|K e n s m e n : 4 3 r d B o m b G r o u p (H), 5 t h A A F|
|This is a verbatim account of
Russell M. Bragg's first combat mission, while a B-17 pilot at the
403rd Bomb Squadron, described in a letter to a friend in July 1979:
The day of my first mission I flew a solo B-17 raid in under a low overcast to hit Jap bombers on their airfield at Gasmata, New Britain. Because of the overcast I had to stay below 2000' (about 20 B-17 wing-spans and not a lot of room to maneuver in) in order to see the targets at all. Anyhow, on the first pass we caught them by surprise and came away clean leaving two of six Jap bombers burning in their revetments. But on the second "go" they really had us zeroed in, and we took some fierce cannon hits at essentially point-blank range. The first flak shell to hit entered the cockpit and literally blew the hell out of my "office." It was an unbelievable shambles-which was alright because the concussion was so bad I didn't want to believe it anyway!!! A second later the next shell exploded in our open bomb-bay where hanging on the bomb shackles on one side we were carrying an extra long-range fuel bladder (500 gallons of 130 octane aviation fuel). The shrapnel punctured that bladder in how many places I'll never know, but it began burning like a giant torch as the 200 mph slipstream sucked out streamers of burning fuel that flamed all the way back past the tail. We were, to say the least, in an untenable position!
Yet-we were a pretty tenacious bunch of guys! Later, I was thankful that bladder had still been chock full at the time it was hit-otherwise it would have exploded on the spot with free tickets to the hereafter for all aboard. As it happened, my crew chief/top turret gunner momentarily opened the forward entrance door to the bomb-bay trying to grab the salvo "T"-handle just inside the doorway. His intentions were "right on" as they say, but all he got for his pains was his eyebrows burned off, some scorching around the face, and the "T"-handle with a severed 6 inches of dangling cable attached to it. I immediately jerked the pilot's jettison handle beside my seat (which now had only 3 legs instead of 4-on-the-floor) and we got rid of that hot potato just as I pulled up out of sight into the overcast. That burning bladder tumbling down out of the overcast must have hit the ground just about the end of their revetment area (we didn't come back a third time to find out because we had enough other problems aboard to keep us busy all the way home!).
Anyhow, seeing that burning mess falling down out of the overcast the Japs must have thought (understandably) that they had finished us off, or at least we'd never make it home. Confirmation of that view came that night via short-wave when Tokyo Rose broadcasting her Zero Hour program out of Djojakarta (Netherlands East Indies) triumphantly announced that the invincible Japanese Imperial forces had shot down a heavy bomber over Gasmata, New Britain that afternoon. Well, that was the first I'd heard about it!!!-but I was perfectly happy they had made a mistake.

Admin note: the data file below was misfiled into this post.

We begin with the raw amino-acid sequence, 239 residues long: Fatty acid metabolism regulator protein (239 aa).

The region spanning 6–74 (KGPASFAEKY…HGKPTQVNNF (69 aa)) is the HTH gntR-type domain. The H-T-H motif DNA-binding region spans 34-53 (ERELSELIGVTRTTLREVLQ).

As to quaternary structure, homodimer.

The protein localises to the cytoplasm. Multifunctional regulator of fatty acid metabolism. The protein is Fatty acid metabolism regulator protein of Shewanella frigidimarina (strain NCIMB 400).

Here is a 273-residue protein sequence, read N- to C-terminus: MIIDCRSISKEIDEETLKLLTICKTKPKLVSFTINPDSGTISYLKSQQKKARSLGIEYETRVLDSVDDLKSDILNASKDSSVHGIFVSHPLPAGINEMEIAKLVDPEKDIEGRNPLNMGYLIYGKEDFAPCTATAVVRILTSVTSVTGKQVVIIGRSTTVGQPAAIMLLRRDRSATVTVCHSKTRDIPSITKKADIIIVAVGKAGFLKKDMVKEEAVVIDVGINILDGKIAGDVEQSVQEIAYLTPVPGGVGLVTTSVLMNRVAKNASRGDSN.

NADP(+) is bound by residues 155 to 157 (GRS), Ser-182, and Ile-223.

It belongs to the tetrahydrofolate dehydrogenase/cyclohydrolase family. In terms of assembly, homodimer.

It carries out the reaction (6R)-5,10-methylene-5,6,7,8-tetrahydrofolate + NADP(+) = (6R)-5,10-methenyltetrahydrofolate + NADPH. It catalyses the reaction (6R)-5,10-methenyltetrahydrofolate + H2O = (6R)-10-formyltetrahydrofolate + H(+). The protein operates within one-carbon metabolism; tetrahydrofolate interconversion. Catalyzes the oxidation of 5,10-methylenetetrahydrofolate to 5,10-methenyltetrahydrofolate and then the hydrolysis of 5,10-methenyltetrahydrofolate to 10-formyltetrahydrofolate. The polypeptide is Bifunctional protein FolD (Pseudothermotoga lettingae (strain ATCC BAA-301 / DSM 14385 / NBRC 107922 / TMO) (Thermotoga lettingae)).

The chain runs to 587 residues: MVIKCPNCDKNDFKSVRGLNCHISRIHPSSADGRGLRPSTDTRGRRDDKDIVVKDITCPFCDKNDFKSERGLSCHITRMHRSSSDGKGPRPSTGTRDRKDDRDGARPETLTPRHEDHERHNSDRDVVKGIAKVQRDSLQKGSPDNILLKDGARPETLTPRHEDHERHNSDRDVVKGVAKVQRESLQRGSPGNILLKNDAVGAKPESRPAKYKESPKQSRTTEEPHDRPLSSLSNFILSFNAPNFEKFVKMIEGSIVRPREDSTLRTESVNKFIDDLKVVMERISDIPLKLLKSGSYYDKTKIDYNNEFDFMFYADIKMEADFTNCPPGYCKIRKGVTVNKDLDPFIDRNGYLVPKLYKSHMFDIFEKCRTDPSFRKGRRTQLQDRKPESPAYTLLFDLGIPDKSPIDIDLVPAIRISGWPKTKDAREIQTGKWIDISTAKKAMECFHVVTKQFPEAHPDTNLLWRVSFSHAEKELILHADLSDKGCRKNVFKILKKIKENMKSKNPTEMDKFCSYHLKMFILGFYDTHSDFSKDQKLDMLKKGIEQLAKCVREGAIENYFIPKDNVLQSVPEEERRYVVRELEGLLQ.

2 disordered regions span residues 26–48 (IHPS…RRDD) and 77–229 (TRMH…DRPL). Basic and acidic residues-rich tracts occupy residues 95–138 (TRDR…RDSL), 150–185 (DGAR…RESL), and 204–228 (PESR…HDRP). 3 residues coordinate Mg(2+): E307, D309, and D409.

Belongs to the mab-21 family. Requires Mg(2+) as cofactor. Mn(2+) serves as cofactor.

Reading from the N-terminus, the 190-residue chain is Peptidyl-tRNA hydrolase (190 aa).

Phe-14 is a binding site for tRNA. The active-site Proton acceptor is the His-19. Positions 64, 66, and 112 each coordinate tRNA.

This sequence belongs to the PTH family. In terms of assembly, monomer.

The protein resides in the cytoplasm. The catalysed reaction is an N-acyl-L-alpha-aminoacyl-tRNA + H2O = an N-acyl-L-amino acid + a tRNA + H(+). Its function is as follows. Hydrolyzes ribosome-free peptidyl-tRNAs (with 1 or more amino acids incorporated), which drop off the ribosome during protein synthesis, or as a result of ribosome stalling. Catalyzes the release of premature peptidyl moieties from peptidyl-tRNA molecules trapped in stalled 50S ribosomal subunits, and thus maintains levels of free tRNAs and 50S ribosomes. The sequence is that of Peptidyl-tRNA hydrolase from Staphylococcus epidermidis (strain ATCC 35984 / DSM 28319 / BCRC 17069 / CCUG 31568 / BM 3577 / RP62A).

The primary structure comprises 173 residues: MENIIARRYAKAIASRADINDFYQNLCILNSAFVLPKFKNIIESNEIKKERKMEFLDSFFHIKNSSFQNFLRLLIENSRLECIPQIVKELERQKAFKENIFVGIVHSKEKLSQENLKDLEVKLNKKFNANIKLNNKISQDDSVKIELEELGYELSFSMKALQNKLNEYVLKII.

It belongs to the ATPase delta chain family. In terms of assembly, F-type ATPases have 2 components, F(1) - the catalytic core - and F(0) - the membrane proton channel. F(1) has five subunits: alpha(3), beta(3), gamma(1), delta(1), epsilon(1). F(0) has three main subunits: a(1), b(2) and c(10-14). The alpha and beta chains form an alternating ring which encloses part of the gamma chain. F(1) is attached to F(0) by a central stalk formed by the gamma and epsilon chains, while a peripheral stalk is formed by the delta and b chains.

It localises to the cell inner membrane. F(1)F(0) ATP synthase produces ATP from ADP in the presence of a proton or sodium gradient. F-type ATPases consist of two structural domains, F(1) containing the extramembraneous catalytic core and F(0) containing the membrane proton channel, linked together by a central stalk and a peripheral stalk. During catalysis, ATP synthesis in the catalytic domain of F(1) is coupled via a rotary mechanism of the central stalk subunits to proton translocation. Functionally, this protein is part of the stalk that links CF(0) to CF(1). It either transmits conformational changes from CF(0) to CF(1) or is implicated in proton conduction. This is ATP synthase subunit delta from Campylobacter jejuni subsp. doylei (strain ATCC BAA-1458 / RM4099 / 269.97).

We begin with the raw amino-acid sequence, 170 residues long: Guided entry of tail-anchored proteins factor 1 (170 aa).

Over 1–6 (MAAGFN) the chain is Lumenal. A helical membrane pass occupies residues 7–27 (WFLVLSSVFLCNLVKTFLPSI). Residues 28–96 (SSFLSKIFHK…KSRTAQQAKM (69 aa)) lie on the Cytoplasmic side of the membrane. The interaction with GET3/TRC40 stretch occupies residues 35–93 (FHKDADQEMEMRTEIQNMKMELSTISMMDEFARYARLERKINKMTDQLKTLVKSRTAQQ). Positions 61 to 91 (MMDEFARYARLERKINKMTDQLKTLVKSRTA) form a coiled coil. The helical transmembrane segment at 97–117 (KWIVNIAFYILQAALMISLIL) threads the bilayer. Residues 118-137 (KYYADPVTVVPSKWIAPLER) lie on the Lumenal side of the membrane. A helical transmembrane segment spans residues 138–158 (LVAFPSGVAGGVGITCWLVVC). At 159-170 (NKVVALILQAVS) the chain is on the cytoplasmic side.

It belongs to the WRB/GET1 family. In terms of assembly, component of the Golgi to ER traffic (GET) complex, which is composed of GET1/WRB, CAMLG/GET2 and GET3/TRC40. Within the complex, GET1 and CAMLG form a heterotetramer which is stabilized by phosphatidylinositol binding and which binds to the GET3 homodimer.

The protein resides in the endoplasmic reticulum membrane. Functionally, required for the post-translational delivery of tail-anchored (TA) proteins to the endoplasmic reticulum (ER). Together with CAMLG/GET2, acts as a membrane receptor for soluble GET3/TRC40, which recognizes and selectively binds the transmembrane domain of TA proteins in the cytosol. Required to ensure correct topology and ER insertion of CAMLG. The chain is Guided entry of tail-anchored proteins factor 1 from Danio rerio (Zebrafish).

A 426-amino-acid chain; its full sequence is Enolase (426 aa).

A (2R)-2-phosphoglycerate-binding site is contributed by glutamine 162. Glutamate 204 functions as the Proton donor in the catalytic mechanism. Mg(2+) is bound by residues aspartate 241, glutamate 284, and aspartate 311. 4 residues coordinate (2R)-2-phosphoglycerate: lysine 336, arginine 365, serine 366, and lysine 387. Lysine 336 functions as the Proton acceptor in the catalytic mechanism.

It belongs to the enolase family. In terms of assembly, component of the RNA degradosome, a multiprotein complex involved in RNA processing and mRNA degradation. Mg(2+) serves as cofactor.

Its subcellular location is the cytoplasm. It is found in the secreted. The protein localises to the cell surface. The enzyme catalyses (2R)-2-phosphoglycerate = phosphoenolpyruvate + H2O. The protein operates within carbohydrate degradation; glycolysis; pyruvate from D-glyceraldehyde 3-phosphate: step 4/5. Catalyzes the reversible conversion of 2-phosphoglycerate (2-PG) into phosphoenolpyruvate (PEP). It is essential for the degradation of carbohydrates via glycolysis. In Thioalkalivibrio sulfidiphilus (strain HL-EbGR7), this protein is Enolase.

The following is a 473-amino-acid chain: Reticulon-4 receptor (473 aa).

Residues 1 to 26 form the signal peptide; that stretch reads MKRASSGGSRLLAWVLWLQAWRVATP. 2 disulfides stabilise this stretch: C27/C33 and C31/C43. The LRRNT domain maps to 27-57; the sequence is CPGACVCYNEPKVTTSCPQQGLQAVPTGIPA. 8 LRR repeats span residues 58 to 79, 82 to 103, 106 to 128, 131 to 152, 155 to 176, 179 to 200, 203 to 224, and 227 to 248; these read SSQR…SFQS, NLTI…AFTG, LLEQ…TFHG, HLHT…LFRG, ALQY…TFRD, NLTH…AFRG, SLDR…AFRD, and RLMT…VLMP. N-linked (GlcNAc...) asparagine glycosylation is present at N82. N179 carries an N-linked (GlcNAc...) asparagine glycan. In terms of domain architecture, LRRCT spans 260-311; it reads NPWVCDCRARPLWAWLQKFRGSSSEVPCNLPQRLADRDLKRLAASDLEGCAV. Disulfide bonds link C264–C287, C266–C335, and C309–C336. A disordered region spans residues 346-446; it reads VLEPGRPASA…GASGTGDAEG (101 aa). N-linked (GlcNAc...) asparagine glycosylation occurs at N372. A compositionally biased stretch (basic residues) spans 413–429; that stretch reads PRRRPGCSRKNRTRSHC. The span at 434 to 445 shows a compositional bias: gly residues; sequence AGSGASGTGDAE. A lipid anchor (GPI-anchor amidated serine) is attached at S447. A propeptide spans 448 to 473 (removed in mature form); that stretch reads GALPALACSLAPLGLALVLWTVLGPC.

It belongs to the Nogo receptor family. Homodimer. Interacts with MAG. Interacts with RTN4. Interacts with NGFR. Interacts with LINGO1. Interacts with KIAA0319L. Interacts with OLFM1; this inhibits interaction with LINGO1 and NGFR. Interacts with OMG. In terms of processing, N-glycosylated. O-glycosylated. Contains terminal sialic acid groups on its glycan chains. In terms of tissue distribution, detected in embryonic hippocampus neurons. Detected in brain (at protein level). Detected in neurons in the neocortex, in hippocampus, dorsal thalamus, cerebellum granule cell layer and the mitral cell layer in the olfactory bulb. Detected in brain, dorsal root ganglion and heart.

It had taken us several hours to make it back home which, at that time, was Jackson Strip-7 miles into the boonies East of Port Moresby. On the way home amongst the shambles of the cockpit I picked up one brassy looking conical object which turned out to be the nicely numbered and hand-indexed altitude/timer nose piece from the shell that had so quickly wrecked my "office." Now somewhat dented and misshapen it still looked better than we did.
At crew de-briefing following our return from mission this brassy artifact became a much looked-at item. Everyone seemed to take a fancy to it. After all, few people so far had survived that special session of "togetherness" one gets when a closed cockpit is shared intimately with an exploding cannon shell-much less shake hands with it and bring home its nose timer. (Of course, it hadn't really been fun and games-my co-pilot, top turret gunner and I were all in various stages of deafness for the next three or four days and we all nursed our private cuts, nicks, bruises, and what-not-still not entirely confident all our parts were hooked on where they ought to be. Must have been the effect of the concussion.)
Anyhow, at the end of the de-briefing I asked Bill Graham, our Group Intelligence Officer, if I could have the nose piece for a souvenir after Tech Intelligence got through probing it. He said: "You sure can. Let's see, now-where is it?" Suddenly, it was nowhere to be found!!! Some smart-ass had walked off with it already! After all we'd been through that day it seemed like the straw to break the camel's back-admittedly, no big thing, but I still felt badly that someone would filch it-until I realized that just maybe it had found its way into the pocket of someone on our own crew. In that case I felt better for he would have paid for it that day every bit as much as I. To this day I have no idea who became its proud possessor.
While I'm at it-narrating this first-mission experience-I might mention that the B-17 I used that day I had "borrowed" from our 65th Bomb Squadron. Someone had already christened it the "Loose Goose" in large letters on the side of the nose. A not-too-well-done painting of a goose in flight dribbling a string of bombs behind it kept the lettering company. At post-flight aircraft inspection I had looked up at that painting and thought: "Migawd, Old Girl, you're really a Loose Goose after this one!" I gave her back to the 65th for repairs but, needless to say, I never forgot her. Nor did I forget the priceless lessons she taught me that day about "hanging in there" no matter how tough and hopeless things seemed. I didn't know it then, but I needed that education for the next 72 missions to come, and for countless more in other times and places. I'm sorry she took such a beating, but she did a grand job and brought us all home.